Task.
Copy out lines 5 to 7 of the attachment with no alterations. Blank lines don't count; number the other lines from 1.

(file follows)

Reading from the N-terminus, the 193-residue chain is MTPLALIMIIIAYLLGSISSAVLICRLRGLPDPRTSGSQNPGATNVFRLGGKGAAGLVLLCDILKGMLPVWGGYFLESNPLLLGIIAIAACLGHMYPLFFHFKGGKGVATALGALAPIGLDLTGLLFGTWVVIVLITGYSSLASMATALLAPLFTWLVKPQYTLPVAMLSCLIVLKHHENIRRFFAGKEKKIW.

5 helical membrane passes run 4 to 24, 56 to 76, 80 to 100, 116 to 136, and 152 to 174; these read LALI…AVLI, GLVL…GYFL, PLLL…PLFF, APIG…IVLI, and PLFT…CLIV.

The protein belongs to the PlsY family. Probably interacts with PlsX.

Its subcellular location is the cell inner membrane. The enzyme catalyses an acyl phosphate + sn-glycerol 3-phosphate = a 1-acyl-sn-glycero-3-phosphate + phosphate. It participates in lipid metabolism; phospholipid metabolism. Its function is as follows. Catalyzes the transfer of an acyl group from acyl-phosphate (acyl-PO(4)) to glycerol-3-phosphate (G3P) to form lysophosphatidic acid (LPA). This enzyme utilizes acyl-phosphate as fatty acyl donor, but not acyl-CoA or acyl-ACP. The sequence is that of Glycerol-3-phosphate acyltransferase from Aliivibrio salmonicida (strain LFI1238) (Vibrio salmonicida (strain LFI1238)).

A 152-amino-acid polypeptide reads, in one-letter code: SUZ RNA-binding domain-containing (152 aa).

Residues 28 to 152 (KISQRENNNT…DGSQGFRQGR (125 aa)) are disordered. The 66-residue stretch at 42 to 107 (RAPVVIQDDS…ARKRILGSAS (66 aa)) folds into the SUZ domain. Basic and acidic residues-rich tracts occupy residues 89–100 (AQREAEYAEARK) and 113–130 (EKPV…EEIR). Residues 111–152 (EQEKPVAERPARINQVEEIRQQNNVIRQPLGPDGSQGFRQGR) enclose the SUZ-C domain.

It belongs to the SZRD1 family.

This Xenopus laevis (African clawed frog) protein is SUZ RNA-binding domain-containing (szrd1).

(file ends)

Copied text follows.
A 152-amino-acid polypeptide reads, in one-letter code: SUZ RNA-binding domain-containing (152 aa).

Residues 28 to 152 (KISQRENNNT…DGSQGFRQGR (125 aa)) are disordered. The 66-residue stretch at 42 to 107 (RAPVVIQDDS…ARKRILGSAS (66 aa)) folds into the SUZ domain. Basic and acidic residues-rich tracts occupy residues 89–100 (AQREAEYAEARK) and 113–130 (EKPV…EEIR). Residues 111–152 (EQEKPVAERPARINQVEEIRQQNNVIRQPLGPDGSQGFRQGR) enclose the SUZ-C domain.

It belongs to the SZRD1 family.